The largest and most important sources of dopamine in the vertebrate brain are the substantia nigra and ventral tegmental area.
[ These structures are closely related to each other and functionally similar in many respects.] [ Both are components of the mid brain.] [ The largest component of the basal ganglia is the striatum.] The substantia nigra sends a dopaminergic projection to the dorsal striatum, while the ventral tegmental area sends a similar type of dopaminergic projection to the ventral striatum. [
Progress in understanding the functions of the basal ganglia has been slow.] The most popular hypotheses, broadly stated, propose that the basal ganglia play a central role in action selection. The action selection theory in its simplest form proposes that when a person or animal is in a situation where several behaviors are possible, activity in the basal ganglia determines which of them is executed, by releasing that response from inhibition while continuing to inhibit other motor systems that if activated would generate competing behaviors. Thus the basal ganglia, in this concept, are responsible for initiating behaviors, but not for determining the details of how they are carried out. In other words, they essentially form a decision-making system. [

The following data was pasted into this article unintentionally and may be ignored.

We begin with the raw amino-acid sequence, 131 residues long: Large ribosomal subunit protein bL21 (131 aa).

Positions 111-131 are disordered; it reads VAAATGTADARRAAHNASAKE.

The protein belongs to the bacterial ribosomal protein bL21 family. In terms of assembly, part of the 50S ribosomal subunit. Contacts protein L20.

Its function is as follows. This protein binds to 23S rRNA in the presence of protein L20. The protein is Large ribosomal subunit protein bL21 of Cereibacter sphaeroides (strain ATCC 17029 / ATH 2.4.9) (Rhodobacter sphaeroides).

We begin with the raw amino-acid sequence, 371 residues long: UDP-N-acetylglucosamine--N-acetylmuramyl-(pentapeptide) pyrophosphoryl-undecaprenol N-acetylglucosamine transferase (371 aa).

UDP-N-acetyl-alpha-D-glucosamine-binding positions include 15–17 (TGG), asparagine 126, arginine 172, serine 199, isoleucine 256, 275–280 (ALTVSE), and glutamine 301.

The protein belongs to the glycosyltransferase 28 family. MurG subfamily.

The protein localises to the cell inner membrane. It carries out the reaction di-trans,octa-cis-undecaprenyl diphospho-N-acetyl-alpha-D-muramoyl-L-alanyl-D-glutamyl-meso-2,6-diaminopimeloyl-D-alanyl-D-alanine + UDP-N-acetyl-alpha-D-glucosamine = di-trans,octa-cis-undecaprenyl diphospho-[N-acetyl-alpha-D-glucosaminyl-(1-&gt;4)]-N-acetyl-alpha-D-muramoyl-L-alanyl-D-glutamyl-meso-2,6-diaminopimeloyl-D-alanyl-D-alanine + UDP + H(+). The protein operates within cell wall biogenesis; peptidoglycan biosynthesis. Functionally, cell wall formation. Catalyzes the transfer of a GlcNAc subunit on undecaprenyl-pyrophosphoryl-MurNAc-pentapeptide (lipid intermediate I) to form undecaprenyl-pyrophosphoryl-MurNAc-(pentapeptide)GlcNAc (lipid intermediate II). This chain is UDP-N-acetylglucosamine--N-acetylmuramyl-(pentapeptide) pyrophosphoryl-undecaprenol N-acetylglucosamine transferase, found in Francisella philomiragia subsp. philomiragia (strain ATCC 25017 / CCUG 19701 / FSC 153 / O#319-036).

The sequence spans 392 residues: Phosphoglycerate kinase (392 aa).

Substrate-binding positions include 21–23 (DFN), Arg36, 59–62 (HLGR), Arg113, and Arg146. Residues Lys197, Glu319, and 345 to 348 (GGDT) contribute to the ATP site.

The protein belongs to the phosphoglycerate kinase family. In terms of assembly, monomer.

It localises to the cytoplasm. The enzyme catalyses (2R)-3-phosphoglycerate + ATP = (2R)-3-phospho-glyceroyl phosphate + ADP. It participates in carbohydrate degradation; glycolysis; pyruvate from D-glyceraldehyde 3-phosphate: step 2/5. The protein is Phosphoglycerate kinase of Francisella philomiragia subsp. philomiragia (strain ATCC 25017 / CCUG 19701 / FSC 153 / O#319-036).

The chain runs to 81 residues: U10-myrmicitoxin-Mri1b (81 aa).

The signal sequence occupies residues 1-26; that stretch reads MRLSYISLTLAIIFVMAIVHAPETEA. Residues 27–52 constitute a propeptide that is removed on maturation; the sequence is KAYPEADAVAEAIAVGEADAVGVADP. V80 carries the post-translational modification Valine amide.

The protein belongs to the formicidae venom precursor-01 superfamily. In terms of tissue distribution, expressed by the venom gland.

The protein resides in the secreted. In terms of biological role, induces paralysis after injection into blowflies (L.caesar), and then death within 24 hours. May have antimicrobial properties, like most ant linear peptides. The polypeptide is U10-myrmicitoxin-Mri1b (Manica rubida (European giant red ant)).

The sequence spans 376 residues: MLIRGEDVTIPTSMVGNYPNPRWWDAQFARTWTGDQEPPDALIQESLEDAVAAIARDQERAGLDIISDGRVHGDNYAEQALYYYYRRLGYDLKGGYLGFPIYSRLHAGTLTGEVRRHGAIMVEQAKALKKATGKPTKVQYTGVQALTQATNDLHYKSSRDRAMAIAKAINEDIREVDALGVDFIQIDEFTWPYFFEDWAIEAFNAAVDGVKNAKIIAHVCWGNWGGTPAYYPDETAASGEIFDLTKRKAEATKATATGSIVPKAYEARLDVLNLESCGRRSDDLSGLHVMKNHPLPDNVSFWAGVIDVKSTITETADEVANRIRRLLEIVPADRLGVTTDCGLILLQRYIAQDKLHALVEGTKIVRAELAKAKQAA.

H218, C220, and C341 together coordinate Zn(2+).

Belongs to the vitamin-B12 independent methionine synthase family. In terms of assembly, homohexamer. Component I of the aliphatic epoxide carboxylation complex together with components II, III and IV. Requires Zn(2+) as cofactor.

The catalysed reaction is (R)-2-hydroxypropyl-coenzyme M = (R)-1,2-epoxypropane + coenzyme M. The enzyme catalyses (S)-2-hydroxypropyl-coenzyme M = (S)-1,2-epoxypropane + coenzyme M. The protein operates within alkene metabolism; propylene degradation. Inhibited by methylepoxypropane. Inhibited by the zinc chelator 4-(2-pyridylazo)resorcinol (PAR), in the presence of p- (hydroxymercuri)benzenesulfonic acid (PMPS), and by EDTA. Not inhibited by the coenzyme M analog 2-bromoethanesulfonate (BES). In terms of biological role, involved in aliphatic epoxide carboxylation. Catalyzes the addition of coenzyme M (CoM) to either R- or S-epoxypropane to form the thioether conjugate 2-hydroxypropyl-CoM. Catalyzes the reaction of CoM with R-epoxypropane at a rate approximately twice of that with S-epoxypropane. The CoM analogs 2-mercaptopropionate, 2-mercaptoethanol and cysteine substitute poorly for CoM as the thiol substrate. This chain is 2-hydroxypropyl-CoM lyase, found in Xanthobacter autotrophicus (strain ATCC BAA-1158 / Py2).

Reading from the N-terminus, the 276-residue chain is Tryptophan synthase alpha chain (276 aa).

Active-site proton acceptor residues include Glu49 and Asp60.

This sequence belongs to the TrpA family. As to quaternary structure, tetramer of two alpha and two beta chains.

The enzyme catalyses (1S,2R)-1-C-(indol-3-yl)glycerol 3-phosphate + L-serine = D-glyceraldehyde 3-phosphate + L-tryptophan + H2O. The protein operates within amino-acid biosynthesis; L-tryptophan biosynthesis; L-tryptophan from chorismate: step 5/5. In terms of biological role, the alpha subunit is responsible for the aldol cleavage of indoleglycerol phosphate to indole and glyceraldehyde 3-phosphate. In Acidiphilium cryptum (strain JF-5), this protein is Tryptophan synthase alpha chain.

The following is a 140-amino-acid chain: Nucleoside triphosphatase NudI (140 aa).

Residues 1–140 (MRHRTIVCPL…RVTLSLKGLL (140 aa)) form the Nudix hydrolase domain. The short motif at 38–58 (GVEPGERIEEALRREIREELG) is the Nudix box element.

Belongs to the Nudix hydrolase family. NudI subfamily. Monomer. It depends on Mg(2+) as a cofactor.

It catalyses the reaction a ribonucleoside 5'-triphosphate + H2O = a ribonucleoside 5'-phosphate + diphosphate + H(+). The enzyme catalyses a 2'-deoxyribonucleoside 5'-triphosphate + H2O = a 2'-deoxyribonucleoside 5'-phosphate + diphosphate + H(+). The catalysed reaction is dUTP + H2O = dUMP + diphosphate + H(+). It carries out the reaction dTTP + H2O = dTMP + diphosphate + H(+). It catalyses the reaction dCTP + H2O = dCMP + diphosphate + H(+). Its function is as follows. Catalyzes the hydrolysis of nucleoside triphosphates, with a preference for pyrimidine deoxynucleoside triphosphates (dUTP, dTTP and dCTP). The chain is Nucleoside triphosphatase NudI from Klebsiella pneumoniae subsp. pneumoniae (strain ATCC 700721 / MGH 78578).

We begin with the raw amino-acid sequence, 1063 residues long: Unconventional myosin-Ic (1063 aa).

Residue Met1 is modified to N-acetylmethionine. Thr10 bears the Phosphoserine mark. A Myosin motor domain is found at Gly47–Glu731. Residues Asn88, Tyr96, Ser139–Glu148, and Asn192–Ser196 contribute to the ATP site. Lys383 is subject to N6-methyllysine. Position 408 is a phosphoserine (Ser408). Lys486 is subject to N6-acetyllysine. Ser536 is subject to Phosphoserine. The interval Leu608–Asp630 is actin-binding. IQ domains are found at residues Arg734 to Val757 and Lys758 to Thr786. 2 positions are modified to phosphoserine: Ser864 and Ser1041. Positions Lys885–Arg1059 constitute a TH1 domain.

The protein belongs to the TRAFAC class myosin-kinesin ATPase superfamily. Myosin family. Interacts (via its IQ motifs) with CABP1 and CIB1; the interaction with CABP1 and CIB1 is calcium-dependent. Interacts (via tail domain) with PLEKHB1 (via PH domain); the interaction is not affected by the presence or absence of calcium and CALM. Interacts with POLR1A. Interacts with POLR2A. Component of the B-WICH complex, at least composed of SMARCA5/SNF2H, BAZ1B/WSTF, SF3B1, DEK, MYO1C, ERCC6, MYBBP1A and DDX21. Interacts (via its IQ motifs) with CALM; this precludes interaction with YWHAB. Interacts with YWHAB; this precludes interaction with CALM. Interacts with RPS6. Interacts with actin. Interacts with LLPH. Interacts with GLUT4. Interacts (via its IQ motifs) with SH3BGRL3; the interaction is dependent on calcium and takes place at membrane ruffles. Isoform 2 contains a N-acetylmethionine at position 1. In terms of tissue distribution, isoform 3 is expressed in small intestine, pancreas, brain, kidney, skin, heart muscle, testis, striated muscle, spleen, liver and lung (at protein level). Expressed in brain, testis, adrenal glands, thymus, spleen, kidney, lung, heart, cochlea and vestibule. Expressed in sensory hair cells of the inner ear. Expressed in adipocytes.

The basal ganglia can be divided into several sectors, and each is involved in controlling particular types of actions.] The ventral sector of the basal ganglia (containing the ventral striatum and ventral tegmental area) operates at the highest level of the hierarchy, selecting actions at the whole-organism level. [ The dorsal sectors (containing the dorsal striatum and substantia nigra) operate at lower levels, selecting the specific muscles and movements that are used to implement a given behavior pattern.] [
Dopamine contributes to the action selection process in at least two important ways. First, it sets the "threshold" for initiating actions.] [ The higher the level of dopamine activity, the lower the impetus required to evoke a given behavior.] [ As a consequence, high levels of dopamine lead to high levels of motor activity and impulsive behavior; low levels of dopamine lead to ] torpor
Torpor is a state of decreased physiological activity in an animal, usually marked by a reduced body temperature and metabolic rate. Torpor enables animals to survive periods of reduced food availability. The term "torpor" can refer to the time ... and slowed reactions. [ Parkinson's disease, in which dopamine levels in the substantia nigra circuit are greatly reduced, is characterized by stiffness and difficulty initiating movement—however, when people with the disease are confronted with strong stimuli such as a serious threat, their reactions can be as vigorous as those of a healthy person.] [ In the opposite direction, drugs that increase dopamine release, such as cocaine or amphetamine, can produce heightened levels of activity, including, at the extreme, ] psychomotor agitation